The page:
Sir Vince Cable is talking about Thatcherism: a political philosophy he believes is widely misunderstood. “Margaret Thatcher was primarily driven by moral concerns: now those moral concerns were not shared by [Thatcher’s] critics, but they were predominantly moral nevertheless,” the 77-year-old retired politician explains from his home in Twickenham, South West London.
“The intellectual case for free markets and private enterprise wasn’t Thatcher’s starting point,” says Cable. “[Thatcher] began with the idea that socialists and communists were fundamentally wicked and immoral— and that [as a society] we have to be free.” Nevertheless, the former leader of the Liberal Democrats says the anti-socialist revolution Thatcher’s Conservative government begun in Britain pace May 1979 was chiefly inspired by Friedrich von Hayek. The Nobel prize winning Austrian economist was a leading proponent and father figure of neoliberalism: a theory of political economic practices that promotes individual liberty, strong private property rights, free markets, and free trade. Hayek called the modern capitalist system the apotheosis of “the extended order”— and argued that socialist economies could never be fully efficient because “dispersed knowledge” is required for every versatile-modern economy.
“Thatcher read and quoted Hayek’s The Road to Serfdom as her bible and policy manual [all in one],” says Cable.
Cable claims Hayek’s intellectual influence on Thatcher’s thinking is a perfect example of abstract economic theory making the transition to political reality. Market forces may typically shape economic outcomes. But Cable stresses a more important factor: a nation’s economic destiny is often shaped by politicians —they take crucial decisions on economic matters at critical moments in history.
Cable runs with this theme for most of Money and Power: The World Leaders Who Changed Economics. The book begins at the turn of the eighteenth century: when there was a step-change in the sophistication of a global economies, industrializing societies, and when recognizably modern, democratic institutions became apparent.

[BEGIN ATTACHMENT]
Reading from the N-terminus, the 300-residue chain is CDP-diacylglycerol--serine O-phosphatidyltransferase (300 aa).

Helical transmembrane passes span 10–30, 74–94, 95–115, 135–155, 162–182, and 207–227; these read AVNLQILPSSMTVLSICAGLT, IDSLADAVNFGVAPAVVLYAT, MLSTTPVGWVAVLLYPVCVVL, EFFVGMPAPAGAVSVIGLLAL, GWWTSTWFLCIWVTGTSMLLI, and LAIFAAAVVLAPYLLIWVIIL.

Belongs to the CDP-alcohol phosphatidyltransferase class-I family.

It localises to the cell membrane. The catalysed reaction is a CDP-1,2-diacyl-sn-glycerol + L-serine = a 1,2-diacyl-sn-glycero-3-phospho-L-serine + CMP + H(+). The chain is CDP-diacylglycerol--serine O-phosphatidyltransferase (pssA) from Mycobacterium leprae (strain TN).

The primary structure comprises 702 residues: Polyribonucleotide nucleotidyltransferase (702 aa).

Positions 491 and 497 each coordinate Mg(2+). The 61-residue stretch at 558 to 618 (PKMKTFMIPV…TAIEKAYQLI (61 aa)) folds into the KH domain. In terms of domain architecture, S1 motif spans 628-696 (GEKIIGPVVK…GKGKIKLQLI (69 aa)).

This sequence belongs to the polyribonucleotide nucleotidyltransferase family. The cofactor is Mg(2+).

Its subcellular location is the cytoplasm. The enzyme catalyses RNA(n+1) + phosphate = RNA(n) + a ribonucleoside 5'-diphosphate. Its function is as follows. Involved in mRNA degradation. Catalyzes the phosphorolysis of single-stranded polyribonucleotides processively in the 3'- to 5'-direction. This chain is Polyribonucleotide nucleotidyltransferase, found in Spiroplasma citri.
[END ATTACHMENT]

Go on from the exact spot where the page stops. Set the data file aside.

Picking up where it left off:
The first chapter looks at the life of Alexander Hamilton: a Founding Father of the United States. In the aftermath of the War of Independence Hamilton maintained a polymath existence. He was a lawyer, a politician, a journalist, an anti-slavery campaigner, as well as a leading author in the Federalist Papers—a collection of 85 articles that made numerous arguments for the ratification the proposed U.S. Constitution.
Cable says “Hamilton probably accomplished more than any of the[other] Founding Fathers even though he never became president.”
The Hamiltonian economic programme believed in strong government. But it also embraced more manufacturing, more free markets, more free enterprise, and more free trade. That pro-business-industrial agenda did not always sit well with other Founding Fathers. Especially Thomas Jefferson and John Madison. They believed the future of the United States was an agrarian model — and that slavery would be paramount to the economic and social system.
But George Washington embraced Hamilton’s ideas. When he was elected as the first president of the United States, he appointed Hamilton as the first secretary of the U.S. Treasury.
“In his role at the U.S.Treasury Hamilton established the beginnings of a central bank,” Cable explains.”He also helped to create a true Federation [in the U.S.] by launching government bonds in the markets.”
Cable’s book profiles another fifteen political leaders from twelve different countries, spanning a time span covering nearly 250 years.
That motley crew includes democrats and autocrats from both the left and the right. They all share one commonality: taking radical —and often unpopular— decisions that changed the economic paradigm of their respective countries during the historical epoch they governed. Cable’s book looks at figures like far-left Bolshevik Russian revolutionary leader, Vladimir Lenin; the populist Argentine president and fascist sympathizer, Juan Domingo Perón; 19th century Conservative German statesman, Otto von Bismarck; and the 45th President of the United States, Donald Trump.